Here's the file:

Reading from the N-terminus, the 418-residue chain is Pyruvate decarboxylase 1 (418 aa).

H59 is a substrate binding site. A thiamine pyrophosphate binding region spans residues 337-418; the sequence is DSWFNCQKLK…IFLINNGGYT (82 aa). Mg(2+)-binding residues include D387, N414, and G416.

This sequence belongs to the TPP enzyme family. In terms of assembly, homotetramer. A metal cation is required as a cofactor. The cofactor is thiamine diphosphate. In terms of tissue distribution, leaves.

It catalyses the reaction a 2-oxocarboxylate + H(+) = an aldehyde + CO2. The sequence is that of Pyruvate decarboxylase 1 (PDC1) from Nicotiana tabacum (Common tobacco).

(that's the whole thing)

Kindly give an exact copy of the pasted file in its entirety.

Reading from the N-terminus, the 418-residue chain is Pyruvate decarboxylase 1 (418 aa).

H59 is a substrate binding site. A thiamine pyrophosphate binding region spans residues 337-418; the sequence is DSWFNCQKLK…IFLINNGGYT (82 aa). Mg(2+)-binding residues include D387, N414, and G416.

This sequence belongs to the TPP enzyme family. In terms of assembly, homotetramer. A metal cation is required as a cofactor. The cofactor is thiamine diphosphate. In terms of tissue distribution, leaves.

It catalyses the reaction a 2-oxocarboxylate + H(+) = an aldehyde + CO2. The sequence is that of Pyruvate decarboxylase 1 (PDC1) from Nicotiana tabacum (Common tobacco).